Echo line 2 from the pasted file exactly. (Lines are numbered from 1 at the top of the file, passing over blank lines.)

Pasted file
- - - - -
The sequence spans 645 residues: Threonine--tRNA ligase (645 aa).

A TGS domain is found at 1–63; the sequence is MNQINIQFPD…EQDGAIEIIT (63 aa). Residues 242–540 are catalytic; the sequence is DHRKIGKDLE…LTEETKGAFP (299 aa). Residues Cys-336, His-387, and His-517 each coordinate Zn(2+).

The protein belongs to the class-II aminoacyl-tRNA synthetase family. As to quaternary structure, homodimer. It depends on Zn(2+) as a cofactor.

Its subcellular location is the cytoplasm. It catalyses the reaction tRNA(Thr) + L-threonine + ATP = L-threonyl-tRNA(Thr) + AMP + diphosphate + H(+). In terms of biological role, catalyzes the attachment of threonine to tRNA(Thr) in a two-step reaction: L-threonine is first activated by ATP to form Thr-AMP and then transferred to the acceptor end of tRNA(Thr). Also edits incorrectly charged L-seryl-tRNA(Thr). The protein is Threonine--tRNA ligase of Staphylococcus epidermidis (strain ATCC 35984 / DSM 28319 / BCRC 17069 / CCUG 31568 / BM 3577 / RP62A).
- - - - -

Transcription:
A TGS domain is found at 1–63; the sequence is MNQINIQFPD…EQDGAIEIIT (63 aa). Residues 242–540 are catalytic; the sequence is DHRKIGKDLE…LTEETKGAFP (299 aa). Residues Cys-336, His-387, and His-517 each coordinate Zn(2+).